2. Prepare: Once the auction is completed, the transaction can be prepared. The user submits a transaction to TransactionManager contract on sender-side chain containing router's signed bid. This transaction locks up the users funds on the sending chain. Upon detecting an event containing their signed bid from the chain, router submits the same data to the TransactionManager on the receiver-side chain, and locks up a corresponding amount of liquidity. The amount locked on the receiving chain is sending amount - fee so the router is incentivized to complete the transaction (they pocket the difference).
  3. Fulfill: Upon detecting the TransactionPrepared event on the receiver-side chain, the user signs a message and sends it to a relayer, who will earn a fee for submission. The relayer (which may be the router) then submits the message to the TransactionManager to complete their transaction on receiver-side chain and claim the funds locked by the router. A relayer is used here to allow users to submit transactions with arbitrary calldata on the receiving chain without needing gas to do so. The router then submits the same signed message and completes transaction on sender-side, unlocking the original amount.

If a transaction is not fulfilled within a fixed timeout, it reverts and can be reclaimed by the party that called prepare on each chain (initiator). Additionally, transactions can be cancelled unilaterally by the person owed funds on that chain (router for sending chain, user for receiving chain) prior to expiry.

Key Principles

  • TransactionManager is our data store. Neither participant should require a store to complete crosschain transactions. All information to prepare, fulfill, or cancel transactions should be retrievable through contract events. If a user goes offline and returns, they should be able to read the onchain data to determine which transactions require the actions, and the data needed to execute them.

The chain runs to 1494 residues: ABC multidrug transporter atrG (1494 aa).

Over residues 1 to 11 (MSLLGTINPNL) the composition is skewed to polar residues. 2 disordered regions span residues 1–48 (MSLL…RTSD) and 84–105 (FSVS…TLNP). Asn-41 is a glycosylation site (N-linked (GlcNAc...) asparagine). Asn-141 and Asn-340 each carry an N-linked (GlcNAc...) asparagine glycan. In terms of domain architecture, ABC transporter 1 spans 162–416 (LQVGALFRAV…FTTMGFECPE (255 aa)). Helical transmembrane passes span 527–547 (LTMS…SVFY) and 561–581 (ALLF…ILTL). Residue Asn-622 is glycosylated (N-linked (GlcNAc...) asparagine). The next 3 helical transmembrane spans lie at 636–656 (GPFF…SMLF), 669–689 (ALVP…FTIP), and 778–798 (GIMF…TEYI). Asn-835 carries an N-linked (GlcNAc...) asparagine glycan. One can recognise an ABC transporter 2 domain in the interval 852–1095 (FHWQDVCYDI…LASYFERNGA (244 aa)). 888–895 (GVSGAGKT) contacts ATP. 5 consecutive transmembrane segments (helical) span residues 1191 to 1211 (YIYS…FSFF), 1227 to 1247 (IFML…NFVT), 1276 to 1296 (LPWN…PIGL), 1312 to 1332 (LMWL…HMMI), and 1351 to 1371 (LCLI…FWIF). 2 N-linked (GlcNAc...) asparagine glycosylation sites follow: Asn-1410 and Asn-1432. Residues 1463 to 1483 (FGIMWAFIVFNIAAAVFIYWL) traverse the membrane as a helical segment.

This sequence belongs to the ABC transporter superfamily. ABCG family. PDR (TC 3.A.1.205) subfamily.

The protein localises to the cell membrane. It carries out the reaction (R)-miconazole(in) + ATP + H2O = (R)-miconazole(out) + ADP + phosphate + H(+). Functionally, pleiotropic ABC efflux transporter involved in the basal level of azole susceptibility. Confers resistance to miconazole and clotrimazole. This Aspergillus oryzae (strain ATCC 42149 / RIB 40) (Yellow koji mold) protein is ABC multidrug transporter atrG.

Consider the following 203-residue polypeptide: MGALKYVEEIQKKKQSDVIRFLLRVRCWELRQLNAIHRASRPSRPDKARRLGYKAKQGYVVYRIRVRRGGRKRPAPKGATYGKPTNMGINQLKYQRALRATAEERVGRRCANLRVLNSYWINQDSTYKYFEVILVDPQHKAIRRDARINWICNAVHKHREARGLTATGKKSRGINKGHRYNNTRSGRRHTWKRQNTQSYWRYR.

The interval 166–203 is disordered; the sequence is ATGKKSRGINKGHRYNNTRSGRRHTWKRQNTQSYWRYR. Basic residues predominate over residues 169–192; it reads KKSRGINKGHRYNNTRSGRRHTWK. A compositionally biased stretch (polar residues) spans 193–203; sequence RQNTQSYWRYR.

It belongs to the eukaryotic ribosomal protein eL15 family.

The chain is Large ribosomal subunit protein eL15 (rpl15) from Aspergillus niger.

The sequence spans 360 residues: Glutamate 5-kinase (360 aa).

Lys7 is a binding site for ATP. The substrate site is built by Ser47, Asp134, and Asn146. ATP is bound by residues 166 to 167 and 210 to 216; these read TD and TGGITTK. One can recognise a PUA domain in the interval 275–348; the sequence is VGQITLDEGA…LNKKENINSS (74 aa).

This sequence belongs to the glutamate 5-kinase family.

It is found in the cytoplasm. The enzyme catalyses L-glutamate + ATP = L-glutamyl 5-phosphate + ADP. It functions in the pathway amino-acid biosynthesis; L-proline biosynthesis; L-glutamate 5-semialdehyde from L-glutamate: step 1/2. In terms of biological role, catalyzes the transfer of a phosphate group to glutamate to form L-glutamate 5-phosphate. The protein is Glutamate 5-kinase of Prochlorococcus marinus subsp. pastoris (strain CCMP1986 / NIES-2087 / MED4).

• TransactionManager is also how we pass messages most of the time -- the events are used as a mechanism for broadcasting data to the counterparty. This removes the need for the majority messaging overhead.
  • The user should be able to use relayers for any actions that need to be taken on the receiving chain. It should not be assumed that they have gas on that chain.
  • The amount and expiry should be decremented from the sending to the receiving chain. The amount is decremented to allow the router to take some profits for facilitating the transaction upon unlocking the sender-chain transfer. The expiry is decremented so the receiver-side is guaranteed to be completed (either cancellable or fulfilled) before the sender-side.
  • The signature should be constant between the sending and receiving chains, to allow the router to automatically fulfill on the sending-side once it has been revealed.